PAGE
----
This is the time of year when Katie Flower really blossoms. Since early May, the 38-year-old Winooski resident has been immersed in baseball, baseball, baseball. She coached the South End Red Sox, her team of 9- to 12-year-old Burlington kids, to a 2003 citywide championship in June. A new trophy has joined several others already on display near a dining-room window in her cozy apartment.
The lifelong sports enthusiast also volunteers as an umpire at an array of other games that youngsters play. Now that the season's over, her summer vacation is built around the Little League World Series taking place this week in Williamsport, Pennsylvania.
A short woman with a sturdy build, the blond-haired, blue-eyed Flower holds down a steady job as a certified consultant in the field of architectural hardware and doors. As such, she's been dealing with the entrances and exits of commercial buildings for 19 years. It's her chosen profession, but the proverbial field of dreams remains an all-consuming -- and unpaid -- passion.
In an amateur video of a recent game, Flower is virtually unrecognizable while wearing a mask, chest protector and shin guards. She crouches at home plate to make the calls verbally and with hand signals. In between swings, a batter accidentally swats her in the face. Miraculously, there's no injury. But moments later, a pitcher's fastball inadvertently nails her left shoulder.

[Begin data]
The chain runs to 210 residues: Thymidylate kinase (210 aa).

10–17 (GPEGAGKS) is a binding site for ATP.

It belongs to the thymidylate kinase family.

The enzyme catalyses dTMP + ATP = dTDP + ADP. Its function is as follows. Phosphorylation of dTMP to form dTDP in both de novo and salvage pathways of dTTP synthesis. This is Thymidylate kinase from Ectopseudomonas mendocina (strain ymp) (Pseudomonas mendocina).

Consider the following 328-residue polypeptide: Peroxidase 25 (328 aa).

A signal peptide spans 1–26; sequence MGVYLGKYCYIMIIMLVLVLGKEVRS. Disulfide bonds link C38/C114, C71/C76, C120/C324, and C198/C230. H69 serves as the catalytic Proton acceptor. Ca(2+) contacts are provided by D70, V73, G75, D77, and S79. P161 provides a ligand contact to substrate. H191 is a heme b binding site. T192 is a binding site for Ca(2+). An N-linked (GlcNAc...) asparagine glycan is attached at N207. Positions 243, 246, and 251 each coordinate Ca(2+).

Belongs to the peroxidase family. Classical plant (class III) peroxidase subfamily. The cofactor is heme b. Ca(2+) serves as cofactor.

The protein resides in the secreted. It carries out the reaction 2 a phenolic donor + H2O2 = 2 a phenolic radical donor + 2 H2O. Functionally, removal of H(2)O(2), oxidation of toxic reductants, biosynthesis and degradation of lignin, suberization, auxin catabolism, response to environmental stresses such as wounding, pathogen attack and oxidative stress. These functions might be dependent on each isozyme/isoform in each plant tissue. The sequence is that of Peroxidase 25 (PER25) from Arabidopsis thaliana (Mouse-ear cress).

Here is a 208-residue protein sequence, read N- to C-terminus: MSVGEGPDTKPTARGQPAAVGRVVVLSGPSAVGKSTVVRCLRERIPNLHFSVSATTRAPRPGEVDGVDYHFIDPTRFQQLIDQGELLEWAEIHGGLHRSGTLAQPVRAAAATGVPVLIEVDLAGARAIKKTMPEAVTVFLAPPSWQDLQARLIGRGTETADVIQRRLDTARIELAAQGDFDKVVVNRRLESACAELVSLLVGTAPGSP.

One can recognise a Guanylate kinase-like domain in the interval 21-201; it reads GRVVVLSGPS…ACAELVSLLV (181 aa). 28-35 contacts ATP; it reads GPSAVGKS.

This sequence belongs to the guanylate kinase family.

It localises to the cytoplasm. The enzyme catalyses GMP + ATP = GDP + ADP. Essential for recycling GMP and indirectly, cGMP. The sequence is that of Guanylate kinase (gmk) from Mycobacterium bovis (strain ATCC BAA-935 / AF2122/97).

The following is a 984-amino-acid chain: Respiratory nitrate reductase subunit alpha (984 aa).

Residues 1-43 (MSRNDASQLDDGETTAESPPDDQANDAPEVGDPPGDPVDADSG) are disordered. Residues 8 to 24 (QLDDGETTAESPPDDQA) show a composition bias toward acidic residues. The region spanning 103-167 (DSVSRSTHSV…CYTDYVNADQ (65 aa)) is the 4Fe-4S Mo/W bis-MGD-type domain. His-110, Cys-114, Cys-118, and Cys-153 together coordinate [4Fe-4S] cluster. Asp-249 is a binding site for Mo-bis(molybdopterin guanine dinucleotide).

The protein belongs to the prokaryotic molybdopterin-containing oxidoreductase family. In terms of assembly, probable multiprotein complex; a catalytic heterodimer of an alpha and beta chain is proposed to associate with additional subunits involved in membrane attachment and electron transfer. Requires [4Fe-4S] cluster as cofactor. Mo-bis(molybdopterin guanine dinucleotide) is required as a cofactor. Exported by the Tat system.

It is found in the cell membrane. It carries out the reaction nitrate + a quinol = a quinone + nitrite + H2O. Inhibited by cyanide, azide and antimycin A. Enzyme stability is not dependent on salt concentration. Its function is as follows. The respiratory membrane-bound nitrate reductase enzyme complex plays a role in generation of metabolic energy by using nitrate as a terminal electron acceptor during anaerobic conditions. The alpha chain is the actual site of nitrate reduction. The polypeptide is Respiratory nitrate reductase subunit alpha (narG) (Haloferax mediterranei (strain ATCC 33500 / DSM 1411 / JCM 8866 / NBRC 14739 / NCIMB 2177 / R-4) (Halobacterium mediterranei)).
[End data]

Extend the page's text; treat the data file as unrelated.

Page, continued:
"It was stinging wicked bad," Flower recalls, then adds a philosophical footnote: "I've never been knocked out."
SEVEN DAYS: How important is your avocation?
KATIE FLOWER: I'm just a baseball fanatic. I go to about 300 games a year of every kind: Little League, Minor Little League, whatever. Almost every day or night of the week, I'm at a game somewhere.
SD: When did you get hooked?
KF: Early on. While I was growing up in Middlebury, they didn't allow girls to join Little League. It was all boys till 1974, when I turned 10. Then my dad wouldn't let me play.
KF: I'm not sure. Maybe because I was one of six children and both of our parents had to work.
SD: But were you able to pursue athletics in school?
KF: Yes. I did softball, basketball and field hockey. I was a skinny, scrawny little kid then. I wasn't outstanding at anything, but I had a good arm. I was a Boston Red Sox fan. My family would go see them play a few times every year. That was a big trip for us.
SD: What academic subjects appealed to you?
KF: I always liked math. After graduating high school in 1982, I went to Vermont Technical College in Randolph Center for a two-year degree in architecture. I played on the softball and volleyball teams, which meant traveling all over New England. For fun, I participated in intramural slush football, which we'd do even in three feet of snow.
SD: Did you go right into your architectural specialty after college?
KF: (Nods) When I started working in the field, I immediately fell in love with it. I was also hoping to save up enough money to pursue a degree in education -- I'm a natural teacher -- but my former fiance didn't like the idea. He thought it would put a financial burden on us.
SD: So maybe it's a good thing he's your ex?